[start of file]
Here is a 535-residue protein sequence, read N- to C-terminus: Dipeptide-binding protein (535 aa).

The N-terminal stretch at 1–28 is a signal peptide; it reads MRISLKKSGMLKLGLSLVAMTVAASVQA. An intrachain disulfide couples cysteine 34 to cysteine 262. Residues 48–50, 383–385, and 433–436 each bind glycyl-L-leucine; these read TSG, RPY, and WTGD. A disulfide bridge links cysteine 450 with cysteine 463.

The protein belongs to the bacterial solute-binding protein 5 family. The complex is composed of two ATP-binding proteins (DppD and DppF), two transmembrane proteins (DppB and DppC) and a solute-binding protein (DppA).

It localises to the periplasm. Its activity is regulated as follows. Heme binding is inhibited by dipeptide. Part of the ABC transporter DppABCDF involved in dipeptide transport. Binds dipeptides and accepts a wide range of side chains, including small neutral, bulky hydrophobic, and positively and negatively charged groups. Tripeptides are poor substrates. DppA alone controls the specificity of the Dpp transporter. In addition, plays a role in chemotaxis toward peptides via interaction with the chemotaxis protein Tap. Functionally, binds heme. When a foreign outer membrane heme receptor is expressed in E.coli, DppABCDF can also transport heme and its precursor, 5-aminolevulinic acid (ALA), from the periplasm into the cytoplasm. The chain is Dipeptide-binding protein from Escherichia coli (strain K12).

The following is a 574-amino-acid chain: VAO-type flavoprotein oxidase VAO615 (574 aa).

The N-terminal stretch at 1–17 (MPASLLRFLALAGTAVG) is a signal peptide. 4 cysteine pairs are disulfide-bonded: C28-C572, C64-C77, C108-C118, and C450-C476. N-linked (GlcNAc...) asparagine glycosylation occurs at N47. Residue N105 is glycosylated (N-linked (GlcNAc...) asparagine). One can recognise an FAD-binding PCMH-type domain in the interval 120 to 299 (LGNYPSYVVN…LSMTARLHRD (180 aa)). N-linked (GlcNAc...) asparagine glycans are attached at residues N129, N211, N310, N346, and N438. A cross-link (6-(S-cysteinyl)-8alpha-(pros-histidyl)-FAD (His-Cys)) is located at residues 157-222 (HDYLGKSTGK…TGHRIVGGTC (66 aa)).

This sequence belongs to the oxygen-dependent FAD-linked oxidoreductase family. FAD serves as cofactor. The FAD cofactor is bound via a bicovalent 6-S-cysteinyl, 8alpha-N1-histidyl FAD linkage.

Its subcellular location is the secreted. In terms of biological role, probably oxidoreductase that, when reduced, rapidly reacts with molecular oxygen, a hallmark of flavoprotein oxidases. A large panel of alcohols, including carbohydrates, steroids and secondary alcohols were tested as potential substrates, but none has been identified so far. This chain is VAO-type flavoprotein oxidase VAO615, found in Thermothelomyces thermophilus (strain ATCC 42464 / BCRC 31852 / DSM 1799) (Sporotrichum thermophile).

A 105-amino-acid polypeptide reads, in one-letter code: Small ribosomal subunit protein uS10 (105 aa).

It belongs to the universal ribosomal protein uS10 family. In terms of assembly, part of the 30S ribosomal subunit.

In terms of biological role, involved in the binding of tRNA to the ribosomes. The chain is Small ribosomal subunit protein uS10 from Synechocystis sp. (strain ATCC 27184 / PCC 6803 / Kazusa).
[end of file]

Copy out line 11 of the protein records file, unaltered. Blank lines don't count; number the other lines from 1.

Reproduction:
In terms of biological role, involved in the binding of tRNA to the ribosomes. The chain is Small ribosomal subunit protein uS10 from Synechocystis sp. (strain ATCC 27184 / PCC 6803 / Kazusa).